A rare deep topaz glass car mascot modelled as a feeding cockerel with fine hand finished detail, especially to the body feathers. Signed R Lalique and France.
Coq Nain Catalogue Number: 1135 Signature Identification: R. Lalique France” moulded in relief around top of base Date Introduced: February 10, 1928 Dimensions: 20.5 cm High Felix Marcilhac Catalogue Raisonné Page: 498
Height: 20.5 cm
Condition: Excellent Condition
Materials: Coloured Glass
Book Ref R.Lalique – Catalogue Raisonné by Felix Marcilhac
Page no. 498
Mascots by Lalique
Mascots – Lalique recognized the need to bring art into everyday life. The only way to accomplish this was to begin mass production of stemware, tableware, inkwells, clocks and vases. At the height of production, Lalique employed 600 people in his glass factories. These skilful artisans created millions of pieces of glassware, many “personalised” with highlight polishing, frosting and glazing for a trademark presentation of individualized attention.
A contemporary invention of his day, the automobile, began to enamour the creative mind of Lalique. Prior to WWI, the artist created bas-relief silver and bronze ‘Targa’ gift plates for winners of the famous Targa Florio races in 1906. Vincenzo Florio commissioned Lalique to design a trophy for the prestigious event. Lalique created a work that anyone would be proud to win; he captured the image of the driver and mechanic speeding down a country road bordered by flowers and birds in flight with the “sky suggested in blue enamel.” By 1920, Lalique envisioned a new goal for the automobile: an empirical decoration on the front hood, elevating glass artistic design above the metallic standard in the mascot. Once a thermometer sat on the radiator simply to measure water temperature; Lalique now proposed elegant, artistic presentation over such mere functionality.
In 1925, André Citroën’s company was a primary sponsor and exhibitor for the Exposition Internationale des Arts Decoratifs et Industriels Modernes in Paris. The motoring magnate rented the Eiffel Tower and had thousands of lights artfully attached to the structure. At night, the double chevron emblem and name “Citroen” was an extraordinary sight seen by millions of people in “The City of Lights.” Knowing he would be displaying his company’s Citroën 5CV, Citroën commissioned Lalique to create glass mascots that could be mounted on the radiator of the car. Citroen wanted the mascots to feature five prancing horses. Thus was born Lalique’s fifth mascot, “Cinq Chevaux.”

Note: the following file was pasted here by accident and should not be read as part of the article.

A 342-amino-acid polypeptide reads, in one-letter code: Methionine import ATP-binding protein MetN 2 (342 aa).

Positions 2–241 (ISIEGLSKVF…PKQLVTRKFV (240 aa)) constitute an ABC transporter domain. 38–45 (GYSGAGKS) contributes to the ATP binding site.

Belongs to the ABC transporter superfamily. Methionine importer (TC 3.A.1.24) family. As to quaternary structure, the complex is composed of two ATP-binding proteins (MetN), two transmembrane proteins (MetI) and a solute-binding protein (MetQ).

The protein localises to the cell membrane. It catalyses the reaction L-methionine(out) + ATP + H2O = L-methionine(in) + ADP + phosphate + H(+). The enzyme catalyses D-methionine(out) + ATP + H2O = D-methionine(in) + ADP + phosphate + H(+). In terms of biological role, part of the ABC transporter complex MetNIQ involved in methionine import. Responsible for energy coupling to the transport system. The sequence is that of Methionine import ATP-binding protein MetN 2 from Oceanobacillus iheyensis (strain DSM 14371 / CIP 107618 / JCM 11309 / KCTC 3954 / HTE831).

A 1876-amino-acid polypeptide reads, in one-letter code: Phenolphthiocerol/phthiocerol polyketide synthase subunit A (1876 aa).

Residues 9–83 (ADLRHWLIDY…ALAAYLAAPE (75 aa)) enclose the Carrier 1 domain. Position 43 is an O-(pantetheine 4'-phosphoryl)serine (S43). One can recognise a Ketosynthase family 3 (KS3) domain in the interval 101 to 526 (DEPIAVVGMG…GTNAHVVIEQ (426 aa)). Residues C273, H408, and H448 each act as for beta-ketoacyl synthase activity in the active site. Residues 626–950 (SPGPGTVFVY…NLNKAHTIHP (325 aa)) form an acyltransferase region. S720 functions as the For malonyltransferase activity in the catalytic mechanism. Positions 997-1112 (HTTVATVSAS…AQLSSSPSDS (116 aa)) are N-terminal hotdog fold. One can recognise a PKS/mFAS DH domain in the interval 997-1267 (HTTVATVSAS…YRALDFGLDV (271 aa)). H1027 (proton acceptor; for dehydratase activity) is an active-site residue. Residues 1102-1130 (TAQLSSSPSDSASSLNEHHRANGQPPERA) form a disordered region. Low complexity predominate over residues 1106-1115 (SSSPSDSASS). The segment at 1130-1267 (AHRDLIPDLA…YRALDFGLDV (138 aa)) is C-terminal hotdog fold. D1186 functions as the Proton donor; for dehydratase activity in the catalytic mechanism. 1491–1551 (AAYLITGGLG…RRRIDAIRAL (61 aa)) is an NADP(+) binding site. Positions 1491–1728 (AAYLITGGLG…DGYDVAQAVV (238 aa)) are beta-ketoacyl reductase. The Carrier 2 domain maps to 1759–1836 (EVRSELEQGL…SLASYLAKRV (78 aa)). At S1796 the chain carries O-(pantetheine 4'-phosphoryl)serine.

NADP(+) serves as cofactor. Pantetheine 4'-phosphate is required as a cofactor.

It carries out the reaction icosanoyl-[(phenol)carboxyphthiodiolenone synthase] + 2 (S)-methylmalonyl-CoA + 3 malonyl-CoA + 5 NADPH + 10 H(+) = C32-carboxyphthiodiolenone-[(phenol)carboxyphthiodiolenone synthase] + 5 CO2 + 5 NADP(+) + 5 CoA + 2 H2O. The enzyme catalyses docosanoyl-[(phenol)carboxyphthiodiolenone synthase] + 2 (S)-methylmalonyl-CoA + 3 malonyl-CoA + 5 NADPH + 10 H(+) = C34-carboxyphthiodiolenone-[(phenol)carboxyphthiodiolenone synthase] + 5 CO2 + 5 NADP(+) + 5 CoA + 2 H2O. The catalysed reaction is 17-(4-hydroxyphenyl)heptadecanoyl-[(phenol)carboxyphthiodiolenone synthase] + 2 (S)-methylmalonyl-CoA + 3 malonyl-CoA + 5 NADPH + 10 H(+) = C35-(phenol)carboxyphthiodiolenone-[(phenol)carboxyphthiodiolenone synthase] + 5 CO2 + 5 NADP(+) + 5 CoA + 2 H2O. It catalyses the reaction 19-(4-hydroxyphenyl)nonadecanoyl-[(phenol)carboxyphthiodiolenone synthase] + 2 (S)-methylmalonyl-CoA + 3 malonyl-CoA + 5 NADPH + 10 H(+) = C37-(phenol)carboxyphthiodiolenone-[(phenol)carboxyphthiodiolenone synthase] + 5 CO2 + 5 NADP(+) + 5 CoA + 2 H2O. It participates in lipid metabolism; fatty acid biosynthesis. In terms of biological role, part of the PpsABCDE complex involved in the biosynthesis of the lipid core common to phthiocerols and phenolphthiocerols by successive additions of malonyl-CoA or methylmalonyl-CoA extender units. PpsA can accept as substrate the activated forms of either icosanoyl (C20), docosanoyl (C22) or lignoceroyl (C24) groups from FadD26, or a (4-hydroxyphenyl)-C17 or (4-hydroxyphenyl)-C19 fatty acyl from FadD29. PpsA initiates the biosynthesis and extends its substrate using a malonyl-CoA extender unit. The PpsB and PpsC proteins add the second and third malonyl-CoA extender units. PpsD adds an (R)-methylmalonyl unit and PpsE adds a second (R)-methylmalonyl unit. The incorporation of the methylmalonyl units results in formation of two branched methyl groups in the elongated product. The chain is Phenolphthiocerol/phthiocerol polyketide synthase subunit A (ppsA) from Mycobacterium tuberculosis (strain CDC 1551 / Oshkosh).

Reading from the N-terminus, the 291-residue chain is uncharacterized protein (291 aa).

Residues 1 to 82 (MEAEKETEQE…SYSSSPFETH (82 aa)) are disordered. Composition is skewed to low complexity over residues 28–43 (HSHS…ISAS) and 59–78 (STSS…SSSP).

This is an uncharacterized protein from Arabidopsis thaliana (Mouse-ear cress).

The success of the Citroën mascots exposed his unique talent to an entirely new audience. During the next seven years, Lalique created a total of 27 mascots, symbolizing energy, speed and motion; religion; individuality and form of nature; and human sensuality and sexuality—each expressing the grace and details of human and animal forms.
The mascots were created in high-quality glass with a clear, frosted or satin finish. Some were tinted in amethyst and pink, while others were highlighted minimally with subtle colours. Lalique marked his work, as a general practice, with “R. Lalique” followed by the word “France.” The signature clearly marks the base through moulding, etching, script, print sandblasting or a curved design.
Lalique immediately saw the opportunity to draw attention to his mascots by lighting the glass sculpture from underneath its base. A small bulb was connected to provide the illumination. Lalique fashioned filters for placement between the bulb and base of the glass sculpture; this allowed colour changes to red, blue, green, amber or mauve. The idea was novel and stylish.
Due to demand, the artist contracted with the Breves Gallery of London, England to assist with the design and development of the mascot mounting process, as well as with sales in Great Britain and overseas. Breves devised mounts in small and large sizes. In a 1929 advertisement, Breves called Lalique “the greatest living artist in glass design” and offered the mascots either “lighted or unlighted” which “easily fitted on the scuttle or radiator cap.” Breves designers knew that mounting an expensive glass mascot onto the hood was a difficult task. To avoid damaging the glass base, a rubber washer was formed to allow the mascot to sit snugly on the base. The mascot could be tightened yet remain unharmed. Once the automobile was in motion, however, a tightly-fitted mascot was subject to damage or chipping by bumps, road debris, weather conditions, rocks and wind pressure. For the loosely-fitted mascot, wind pressure from high speed, an accident or screeching halt usually sent the mascot flying into space. Also, the heat generated from the bulb inside the mascot and the engine weakened it structurally. Such conditions remain the primary reason that so few original Lalique mascots exist today. Even the finest mountings possible survived little more than a few years.
Soon, Lalique mascots adorned the hoods of Bentley, Bugatti, Hispano-Suiza, Isotta-Fraschini, Mercedes-Benz and other stylish automobile marques of the day. The mascots, like his other objets des arts, became globally recognized.